Russian Akula-Class Attack Submarines Patrolling US East Coast

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One would think that the Cold War ended a long time ago, but ask the Pentagon officials who are very concerned about the two Russian nuclear-powered Akula-class attack submarines now patrolling the US East Coast. One ping only, Vasily.

Akulas—the NATO designation for the Project 971 Shchuka-B Soviet Submarine—are some of the deadliest sea weapons in existence. Not deadly to people on land, as the Russian Typhoons are—the largest submarines ever built, equipped with 20 RSM-52 nuclear ballistic missiles—but to other submarines and ships. Equipped with four 533mm internal torpedo tubes plus six external 533mm, and an extra four 650mm tubes, the Akulas were designed to hunt other vessels, subaquatic or on the surface. And they, according to US intelligence reports, they can do that mighty well. They are the counterpart to the US Los Angeles-class SSN 751 nuclear subs.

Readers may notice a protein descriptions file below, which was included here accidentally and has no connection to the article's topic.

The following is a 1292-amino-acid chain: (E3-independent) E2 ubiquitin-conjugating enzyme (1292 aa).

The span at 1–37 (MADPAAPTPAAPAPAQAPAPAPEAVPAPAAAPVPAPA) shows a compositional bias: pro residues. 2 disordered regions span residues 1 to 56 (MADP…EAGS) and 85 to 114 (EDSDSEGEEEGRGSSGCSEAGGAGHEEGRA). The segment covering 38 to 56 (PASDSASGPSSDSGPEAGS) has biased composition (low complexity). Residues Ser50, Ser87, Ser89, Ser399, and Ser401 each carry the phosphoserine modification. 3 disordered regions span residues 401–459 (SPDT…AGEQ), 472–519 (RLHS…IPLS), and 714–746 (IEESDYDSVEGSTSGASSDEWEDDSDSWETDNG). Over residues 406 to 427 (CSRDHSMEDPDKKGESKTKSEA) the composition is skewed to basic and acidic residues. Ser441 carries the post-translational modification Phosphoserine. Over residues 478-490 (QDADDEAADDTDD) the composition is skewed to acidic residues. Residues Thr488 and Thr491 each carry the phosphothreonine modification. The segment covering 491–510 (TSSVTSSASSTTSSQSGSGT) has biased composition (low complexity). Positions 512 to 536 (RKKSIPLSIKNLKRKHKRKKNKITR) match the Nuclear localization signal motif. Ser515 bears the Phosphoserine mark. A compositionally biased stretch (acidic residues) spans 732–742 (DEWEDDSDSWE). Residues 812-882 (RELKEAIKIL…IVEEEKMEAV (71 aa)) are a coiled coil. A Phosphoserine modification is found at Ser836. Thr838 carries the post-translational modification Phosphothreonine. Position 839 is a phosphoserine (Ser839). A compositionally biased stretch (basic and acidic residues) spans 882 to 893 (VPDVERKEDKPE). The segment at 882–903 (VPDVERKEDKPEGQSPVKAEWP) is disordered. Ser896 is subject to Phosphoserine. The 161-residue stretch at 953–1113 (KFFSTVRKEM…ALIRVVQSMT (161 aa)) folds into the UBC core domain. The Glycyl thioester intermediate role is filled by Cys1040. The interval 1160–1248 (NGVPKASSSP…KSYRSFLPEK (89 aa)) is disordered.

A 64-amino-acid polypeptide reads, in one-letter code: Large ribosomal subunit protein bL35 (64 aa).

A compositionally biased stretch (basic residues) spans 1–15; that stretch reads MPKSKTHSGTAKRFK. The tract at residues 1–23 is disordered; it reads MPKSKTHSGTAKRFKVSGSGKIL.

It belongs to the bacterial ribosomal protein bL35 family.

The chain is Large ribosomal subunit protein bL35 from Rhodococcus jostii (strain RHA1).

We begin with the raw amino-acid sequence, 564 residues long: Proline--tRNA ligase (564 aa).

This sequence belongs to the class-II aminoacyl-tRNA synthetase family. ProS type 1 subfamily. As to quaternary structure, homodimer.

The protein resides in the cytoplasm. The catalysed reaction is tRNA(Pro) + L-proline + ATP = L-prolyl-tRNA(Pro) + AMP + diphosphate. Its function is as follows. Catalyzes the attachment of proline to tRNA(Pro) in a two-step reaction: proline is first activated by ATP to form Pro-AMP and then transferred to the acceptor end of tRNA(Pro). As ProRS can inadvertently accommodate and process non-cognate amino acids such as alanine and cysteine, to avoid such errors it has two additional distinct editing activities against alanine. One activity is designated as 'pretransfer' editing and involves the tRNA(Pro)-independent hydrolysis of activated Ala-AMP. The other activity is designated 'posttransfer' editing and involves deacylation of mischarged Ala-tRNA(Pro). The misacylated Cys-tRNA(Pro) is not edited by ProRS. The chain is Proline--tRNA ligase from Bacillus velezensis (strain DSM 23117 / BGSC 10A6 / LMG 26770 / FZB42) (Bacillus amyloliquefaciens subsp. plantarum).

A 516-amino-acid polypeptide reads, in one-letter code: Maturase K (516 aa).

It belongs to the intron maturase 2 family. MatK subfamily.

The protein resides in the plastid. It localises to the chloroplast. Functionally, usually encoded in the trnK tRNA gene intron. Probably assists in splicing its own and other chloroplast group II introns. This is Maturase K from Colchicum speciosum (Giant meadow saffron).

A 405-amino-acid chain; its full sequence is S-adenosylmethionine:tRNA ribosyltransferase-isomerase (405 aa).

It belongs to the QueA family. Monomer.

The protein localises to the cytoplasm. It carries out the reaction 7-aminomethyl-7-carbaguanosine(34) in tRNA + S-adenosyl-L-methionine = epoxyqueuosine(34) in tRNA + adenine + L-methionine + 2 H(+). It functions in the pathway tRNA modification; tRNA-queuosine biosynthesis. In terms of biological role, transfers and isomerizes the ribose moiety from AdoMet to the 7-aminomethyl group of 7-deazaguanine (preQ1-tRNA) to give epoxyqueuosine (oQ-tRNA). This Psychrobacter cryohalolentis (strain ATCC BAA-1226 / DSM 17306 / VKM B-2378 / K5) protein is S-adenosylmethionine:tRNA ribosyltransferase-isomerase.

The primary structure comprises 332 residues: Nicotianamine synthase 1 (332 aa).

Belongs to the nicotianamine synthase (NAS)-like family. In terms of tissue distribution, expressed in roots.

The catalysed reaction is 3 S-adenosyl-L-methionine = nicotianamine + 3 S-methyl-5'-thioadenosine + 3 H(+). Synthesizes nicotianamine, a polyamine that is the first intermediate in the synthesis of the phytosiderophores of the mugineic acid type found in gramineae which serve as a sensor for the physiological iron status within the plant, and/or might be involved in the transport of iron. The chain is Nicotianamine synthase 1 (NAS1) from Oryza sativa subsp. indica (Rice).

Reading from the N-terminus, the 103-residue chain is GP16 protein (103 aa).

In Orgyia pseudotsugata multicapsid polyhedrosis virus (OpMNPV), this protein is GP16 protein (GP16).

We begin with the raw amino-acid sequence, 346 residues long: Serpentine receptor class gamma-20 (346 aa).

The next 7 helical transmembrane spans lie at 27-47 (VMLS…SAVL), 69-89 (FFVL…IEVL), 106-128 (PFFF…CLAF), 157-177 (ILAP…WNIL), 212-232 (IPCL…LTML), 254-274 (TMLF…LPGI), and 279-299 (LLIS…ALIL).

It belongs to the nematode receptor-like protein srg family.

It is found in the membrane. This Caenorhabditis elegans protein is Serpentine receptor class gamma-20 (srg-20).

These things can launch up to forty torpedoes, mines, and missiles—the later using a separate tube for surface launch. It's equipped with a sophisticated sound reduction system, which was perfected in the 80s with the help of Toshiba, who sold them precision milling systems for that task. At least, according to the US Navy.

Seriously, why do this now? Couldn't the Russians park the subs at home, and have a picnic to enjoy the summer? [NYT and Wikipedia]